Canada had arrested Ms. Meng on American orders, and this morning’s newspapers reported that a former Canadian diplomat had suddenly been detained in China, presumably as a small bargaining-chip to encourage Ms. Meng’s release. But I very much doubt such measures will have much effect. Once we forgo traditional international practices and adopt the Law of the Jungle, it becomes very important to recognize the true lines of power and control, and Canada is merely acting as an American political puppet in this matter. Would threatening the puppet rather than the puppet-master be likely to have much effect?
Similarly, nearly all of America’s leading technology executives are already quite hostile to the Trump Administration, and even if it were possible, seizing one of them would hardly be likely to sway our political leadership. To a lesser extent, the same thing is true about the overwhelming majority of America’s top corporate leaders. They are not the individuals who call the shots in the current White House.
Indeed, is President Trump himself anything more than a higher-level puppet in this very dangerous affair? World peace and American national security interests are being sacrificed in order to harshly enforce the Israel Lobby’s international sanctions campaign against Iran, and we should hardly be surprised that the National Security Adviser John Bolton, one of America’s most extreme pro-Israel zealots, had personally given the green light to the arrest. Meanwhile, there are credible reports that Trump himself remained entirely unaware of these plans, and Ms. Meng was seized on the same day that he was personally meeting on trade issues with Chinese President Xi. Some have even suggested that the incident was a deliberate slap in Trump’s face.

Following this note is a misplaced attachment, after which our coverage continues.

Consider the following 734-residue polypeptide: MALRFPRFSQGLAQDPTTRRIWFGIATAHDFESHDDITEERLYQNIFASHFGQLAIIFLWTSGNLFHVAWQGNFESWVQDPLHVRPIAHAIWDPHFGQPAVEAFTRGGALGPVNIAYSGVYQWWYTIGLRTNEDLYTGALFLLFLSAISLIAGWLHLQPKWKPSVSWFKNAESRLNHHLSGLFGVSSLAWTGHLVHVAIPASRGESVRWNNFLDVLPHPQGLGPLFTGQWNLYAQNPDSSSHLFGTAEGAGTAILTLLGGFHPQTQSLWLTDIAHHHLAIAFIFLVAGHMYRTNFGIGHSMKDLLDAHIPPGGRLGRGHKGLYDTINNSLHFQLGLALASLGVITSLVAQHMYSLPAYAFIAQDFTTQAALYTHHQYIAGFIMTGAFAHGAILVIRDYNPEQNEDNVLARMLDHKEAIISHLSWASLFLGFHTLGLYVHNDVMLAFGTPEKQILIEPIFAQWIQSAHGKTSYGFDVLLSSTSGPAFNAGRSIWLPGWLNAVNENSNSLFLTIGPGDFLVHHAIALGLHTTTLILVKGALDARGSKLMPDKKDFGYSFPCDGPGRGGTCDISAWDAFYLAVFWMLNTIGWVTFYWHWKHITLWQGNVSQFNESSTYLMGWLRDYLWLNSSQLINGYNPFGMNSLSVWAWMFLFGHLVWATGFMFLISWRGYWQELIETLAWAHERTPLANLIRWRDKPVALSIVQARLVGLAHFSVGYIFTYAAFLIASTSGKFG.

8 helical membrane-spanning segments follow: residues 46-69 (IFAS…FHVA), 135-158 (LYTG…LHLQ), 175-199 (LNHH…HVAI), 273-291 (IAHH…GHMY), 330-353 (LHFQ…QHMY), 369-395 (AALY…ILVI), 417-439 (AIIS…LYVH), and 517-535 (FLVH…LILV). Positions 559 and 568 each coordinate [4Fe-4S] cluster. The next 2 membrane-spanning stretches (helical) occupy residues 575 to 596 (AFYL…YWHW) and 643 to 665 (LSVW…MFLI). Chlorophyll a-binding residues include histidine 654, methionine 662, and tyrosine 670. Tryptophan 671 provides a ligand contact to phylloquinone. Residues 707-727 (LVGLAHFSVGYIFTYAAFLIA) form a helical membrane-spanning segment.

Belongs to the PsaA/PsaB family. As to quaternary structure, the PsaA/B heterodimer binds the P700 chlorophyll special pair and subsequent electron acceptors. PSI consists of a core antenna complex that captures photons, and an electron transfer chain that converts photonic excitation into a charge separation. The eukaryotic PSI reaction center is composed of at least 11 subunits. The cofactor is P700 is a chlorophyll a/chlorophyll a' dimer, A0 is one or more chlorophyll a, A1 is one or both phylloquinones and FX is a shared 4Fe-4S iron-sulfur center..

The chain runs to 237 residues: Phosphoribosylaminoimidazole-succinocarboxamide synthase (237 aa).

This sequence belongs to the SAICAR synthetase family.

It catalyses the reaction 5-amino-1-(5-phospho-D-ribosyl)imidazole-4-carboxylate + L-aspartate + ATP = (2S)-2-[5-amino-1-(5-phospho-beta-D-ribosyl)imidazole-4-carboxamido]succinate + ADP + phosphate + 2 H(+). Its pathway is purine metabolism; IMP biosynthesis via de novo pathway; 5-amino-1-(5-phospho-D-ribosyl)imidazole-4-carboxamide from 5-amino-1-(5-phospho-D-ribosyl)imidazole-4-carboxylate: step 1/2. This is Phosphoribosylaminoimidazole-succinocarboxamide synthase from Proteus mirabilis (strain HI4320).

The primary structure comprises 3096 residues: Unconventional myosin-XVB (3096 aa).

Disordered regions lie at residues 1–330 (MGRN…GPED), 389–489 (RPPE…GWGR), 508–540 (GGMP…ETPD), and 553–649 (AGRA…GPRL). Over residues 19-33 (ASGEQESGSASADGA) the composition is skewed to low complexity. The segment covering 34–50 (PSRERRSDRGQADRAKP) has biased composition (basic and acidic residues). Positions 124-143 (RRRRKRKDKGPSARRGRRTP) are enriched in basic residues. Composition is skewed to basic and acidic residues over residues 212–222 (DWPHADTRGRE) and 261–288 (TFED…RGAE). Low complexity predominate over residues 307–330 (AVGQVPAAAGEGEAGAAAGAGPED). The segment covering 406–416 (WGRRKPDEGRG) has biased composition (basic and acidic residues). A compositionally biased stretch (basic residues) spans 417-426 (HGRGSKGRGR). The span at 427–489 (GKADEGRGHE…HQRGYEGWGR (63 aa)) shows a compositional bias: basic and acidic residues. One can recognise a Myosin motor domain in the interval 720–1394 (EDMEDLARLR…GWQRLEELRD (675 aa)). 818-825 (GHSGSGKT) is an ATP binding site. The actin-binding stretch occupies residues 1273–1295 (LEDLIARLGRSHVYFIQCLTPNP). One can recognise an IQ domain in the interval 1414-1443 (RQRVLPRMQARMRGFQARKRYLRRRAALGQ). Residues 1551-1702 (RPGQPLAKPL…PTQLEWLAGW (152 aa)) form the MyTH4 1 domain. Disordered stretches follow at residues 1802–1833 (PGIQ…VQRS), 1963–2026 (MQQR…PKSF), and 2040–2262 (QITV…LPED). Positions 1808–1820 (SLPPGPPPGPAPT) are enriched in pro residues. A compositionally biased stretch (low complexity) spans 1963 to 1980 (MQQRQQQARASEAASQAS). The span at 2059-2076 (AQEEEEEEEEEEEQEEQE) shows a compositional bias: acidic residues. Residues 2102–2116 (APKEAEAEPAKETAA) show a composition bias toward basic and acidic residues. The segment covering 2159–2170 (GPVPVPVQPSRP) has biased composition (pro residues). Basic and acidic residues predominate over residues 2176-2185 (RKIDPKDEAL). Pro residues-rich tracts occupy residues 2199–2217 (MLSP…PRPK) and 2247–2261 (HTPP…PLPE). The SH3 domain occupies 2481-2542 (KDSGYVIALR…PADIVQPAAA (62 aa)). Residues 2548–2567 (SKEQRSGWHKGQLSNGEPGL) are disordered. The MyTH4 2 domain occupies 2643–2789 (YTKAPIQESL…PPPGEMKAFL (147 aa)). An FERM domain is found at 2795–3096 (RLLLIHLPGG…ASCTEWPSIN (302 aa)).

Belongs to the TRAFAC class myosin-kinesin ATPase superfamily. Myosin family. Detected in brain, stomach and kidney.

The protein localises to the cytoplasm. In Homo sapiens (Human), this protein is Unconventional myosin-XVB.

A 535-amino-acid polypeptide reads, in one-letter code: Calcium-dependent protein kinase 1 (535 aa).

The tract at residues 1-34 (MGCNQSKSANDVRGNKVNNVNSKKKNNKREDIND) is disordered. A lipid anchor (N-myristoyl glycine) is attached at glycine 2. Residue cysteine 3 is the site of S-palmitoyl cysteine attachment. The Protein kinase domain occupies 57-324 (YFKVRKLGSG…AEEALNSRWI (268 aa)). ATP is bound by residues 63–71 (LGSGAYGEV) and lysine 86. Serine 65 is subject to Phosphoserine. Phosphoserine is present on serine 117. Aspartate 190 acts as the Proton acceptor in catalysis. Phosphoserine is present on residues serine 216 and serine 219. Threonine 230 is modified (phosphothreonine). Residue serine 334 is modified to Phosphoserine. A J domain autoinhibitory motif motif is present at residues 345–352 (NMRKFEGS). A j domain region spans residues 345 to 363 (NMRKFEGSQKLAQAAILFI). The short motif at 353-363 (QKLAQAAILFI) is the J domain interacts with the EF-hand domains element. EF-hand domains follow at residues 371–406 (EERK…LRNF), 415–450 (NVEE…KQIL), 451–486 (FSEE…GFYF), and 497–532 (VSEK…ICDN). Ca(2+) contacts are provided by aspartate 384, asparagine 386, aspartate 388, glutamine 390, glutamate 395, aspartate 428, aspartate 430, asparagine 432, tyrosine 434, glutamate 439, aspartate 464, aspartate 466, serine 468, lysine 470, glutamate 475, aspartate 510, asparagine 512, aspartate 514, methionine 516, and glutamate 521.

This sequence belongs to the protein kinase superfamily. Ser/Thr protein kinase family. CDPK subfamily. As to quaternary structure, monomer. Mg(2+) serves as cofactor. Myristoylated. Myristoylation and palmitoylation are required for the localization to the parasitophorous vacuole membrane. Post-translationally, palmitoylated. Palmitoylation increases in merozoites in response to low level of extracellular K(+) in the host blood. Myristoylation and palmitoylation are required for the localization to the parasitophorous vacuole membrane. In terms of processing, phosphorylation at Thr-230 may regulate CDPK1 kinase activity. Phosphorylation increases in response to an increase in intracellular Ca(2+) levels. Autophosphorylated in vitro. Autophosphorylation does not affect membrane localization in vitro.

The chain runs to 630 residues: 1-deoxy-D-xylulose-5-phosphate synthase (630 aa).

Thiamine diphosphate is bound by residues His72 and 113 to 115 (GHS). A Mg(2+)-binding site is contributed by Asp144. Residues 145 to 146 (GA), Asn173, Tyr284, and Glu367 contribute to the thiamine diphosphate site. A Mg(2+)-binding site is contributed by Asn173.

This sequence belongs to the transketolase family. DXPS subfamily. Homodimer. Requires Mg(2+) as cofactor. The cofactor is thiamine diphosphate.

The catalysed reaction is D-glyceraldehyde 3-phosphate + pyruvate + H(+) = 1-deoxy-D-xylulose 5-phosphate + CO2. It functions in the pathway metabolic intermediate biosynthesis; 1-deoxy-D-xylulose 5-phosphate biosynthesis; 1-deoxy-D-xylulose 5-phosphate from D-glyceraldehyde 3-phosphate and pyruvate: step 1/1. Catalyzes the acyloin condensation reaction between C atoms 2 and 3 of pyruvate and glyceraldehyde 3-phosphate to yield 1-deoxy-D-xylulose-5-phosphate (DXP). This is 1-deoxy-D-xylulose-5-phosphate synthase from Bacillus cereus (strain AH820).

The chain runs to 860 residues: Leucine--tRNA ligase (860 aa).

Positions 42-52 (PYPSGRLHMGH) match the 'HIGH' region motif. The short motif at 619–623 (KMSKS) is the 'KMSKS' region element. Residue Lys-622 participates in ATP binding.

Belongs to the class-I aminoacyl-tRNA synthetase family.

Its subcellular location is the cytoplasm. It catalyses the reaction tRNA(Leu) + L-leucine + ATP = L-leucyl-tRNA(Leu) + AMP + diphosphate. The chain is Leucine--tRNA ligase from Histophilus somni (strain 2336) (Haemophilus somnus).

But Bolton’s apparent involvement underscores the central role of his longtime patron, multi-billionaire casino-magnate Sheldon Adelson, whose enormous financial influence within Republican political circles has been overwhelmingly focused on pro-Israel policy and hostility towards Iran, Israel’s regional rival.
Although it is far from clear whether the very elderly Adelson played any direct personal role in Ms. Meng’s arrest, he surely must be viewed as the central figure in fostering the political climate that produced the current situation. Perhaps he should not be described as the ultimate puppet-master behind our current clash with China, but any such political puppet-masters who do exist are certainly operating at his immediate beck and call. In very literal terms, I suspect that if Adelson placed a single phone call to the White House, the Trump Administration would order Canada to release Ms. Meng that same day.